But how many of us are willing to do the same thing? How many of us are willing to have the courage to walk away from the establishment and choose our mental health and wellbeing? Making a choice to pay the fine instead of giving more of ourselves than we have to give is a radical move in itself. The world has painted Black Women out to be desperate for every dollar that comes our way, and the truth be told, that is not who we are. Black women tend to find themselves overworked and underpaid. Still, we always rise to the occasion and give our best selves. Sometimes that best self shows up in the form of a no. We need to provide more nos and walk away from the things that don’t serve us more often.
But I also wonder about the women who do not have the luxury of being able to walk away from a job that no longer serves us. Some women need every last penny in the paycheck and do not have the support system or the resources to fill the gap. The power of being able to walk away from coins is another level of privilege that I wish every Black woman would be able to have. I’ve done it, but I also have no children and a husband (whom I commonly refer to as “The Spouse”) who can pay for the basics in times of unemployment. I also have parents, whom we live with, that have vowed to provide shelter when times are down. As I write this, I am well over a year since my last consistent paycheck. I, too, decided that no amount of money was going to cover my mental wellbeing. At the same time, I can also acknowledge that this quitting requires planning and support, and this is not always the reality for every person.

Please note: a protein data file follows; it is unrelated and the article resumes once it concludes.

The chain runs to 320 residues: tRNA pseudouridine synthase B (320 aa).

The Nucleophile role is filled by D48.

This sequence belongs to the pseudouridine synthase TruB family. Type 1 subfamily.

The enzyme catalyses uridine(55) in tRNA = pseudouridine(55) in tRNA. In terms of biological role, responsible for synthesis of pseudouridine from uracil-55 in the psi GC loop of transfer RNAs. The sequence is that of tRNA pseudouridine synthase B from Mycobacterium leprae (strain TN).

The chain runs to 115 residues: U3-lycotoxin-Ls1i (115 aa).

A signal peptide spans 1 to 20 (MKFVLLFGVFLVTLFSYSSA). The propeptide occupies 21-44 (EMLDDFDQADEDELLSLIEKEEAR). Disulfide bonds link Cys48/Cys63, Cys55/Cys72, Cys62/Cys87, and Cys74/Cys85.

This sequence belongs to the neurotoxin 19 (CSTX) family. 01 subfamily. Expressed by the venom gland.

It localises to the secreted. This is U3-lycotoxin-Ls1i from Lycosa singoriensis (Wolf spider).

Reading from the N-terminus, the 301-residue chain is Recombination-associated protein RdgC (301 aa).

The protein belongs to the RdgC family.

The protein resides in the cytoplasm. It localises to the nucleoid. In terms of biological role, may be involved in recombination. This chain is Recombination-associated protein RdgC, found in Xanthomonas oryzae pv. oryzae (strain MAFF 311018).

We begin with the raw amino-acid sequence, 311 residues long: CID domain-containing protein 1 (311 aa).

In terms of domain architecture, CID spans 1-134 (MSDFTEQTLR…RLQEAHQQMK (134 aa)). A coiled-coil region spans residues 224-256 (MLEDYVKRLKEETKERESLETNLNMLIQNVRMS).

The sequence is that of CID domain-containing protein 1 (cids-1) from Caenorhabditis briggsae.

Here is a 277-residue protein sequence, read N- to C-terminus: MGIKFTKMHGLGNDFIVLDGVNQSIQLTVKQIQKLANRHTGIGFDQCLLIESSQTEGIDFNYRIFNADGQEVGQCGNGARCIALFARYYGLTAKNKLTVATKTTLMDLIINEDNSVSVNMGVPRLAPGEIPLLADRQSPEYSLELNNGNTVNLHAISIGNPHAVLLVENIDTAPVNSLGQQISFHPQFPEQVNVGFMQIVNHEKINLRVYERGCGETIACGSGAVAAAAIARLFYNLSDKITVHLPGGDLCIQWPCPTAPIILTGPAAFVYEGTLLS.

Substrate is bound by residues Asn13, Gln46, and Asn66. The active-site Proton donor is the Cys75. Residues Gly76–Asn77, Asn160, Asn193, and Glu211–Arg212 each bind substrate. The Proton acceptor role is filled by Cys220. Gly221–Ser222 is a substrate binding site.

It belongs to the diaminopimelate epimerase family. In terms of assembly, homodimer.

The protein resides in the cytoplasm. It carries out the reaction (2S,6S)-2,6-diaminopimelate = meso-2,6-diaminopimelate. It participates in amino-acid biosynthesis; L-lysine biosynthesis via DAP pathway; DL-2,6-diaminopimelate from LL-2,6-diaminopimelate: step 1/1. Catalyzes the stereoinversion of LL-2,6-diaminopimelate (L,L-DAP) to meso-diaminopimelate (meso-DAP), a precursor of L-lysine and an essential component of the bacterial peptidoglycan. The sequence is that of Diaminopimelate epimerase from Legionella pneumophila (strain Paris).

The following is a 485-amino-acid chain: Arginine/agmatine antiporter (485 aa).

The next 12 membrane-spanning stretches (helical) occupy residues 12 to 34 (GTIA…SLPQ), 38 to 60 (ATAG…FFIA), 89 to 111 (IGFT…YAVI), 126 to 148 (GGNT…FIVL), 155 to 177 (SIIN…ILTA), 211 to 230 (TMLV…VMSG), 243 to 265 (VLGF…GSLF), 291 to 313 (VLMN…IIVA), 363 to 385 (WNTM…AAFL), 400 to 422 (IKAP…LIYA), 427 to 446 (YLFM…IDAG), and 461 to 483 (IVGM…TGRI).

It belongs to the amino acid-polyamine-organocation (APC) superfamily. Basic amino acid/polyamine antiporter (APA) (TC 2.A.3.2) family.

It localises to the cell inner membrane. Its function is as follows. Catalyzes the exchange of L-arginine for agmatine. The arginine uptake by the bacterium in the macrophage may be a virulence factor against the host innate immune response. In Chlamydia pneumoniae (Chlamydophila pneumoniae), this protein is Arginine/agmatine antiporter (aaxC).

Where can a sister go to receive a little help? Where can Black women who are sick and tired of the corporate, retail, restaurant, customer service, health care foolishness find assistance? Fuck a paycheck, yes, but where are the resources on the other side of that?
I dream of a world where Black Women can lean into our agency without the white patriarchal gaze pressing us to feel grateful for the stage as if we didn't earn our keep. We have earned the right to our no, not just because our ancestors built this world, but because we are human beings and should be treated as such.
I’m glad that Naomi was in the position to choose herself over the institution that tried to dictate what she was going to do with her body. Her initials N O literally spell NO. It's a no for her. She certainly was not going to perform just because some white man said that she needed to. That’s the real lesson in all of this. The thing that we can all take from watching Naomi is this: choose yourself before all others.
The power to choose ourselves is truly the greatest gift that we could ever give ourselves. When we choose ourselves, we choose to choose the divine within us. The divine dwells inside us, and every time we say yes to ourselves, we say yes to the divine. So I pray that we can all get to a place where we choose ourselves.
The power to choose ourselves stems from the place where we love ourselves. And so I ask you: how are you choosing to show up for yourself? Where can you resist and say no? Where can you say fuck a paycheck? It may simply be in small doses, but it is a dose worth having. After all, we are worth that and then some.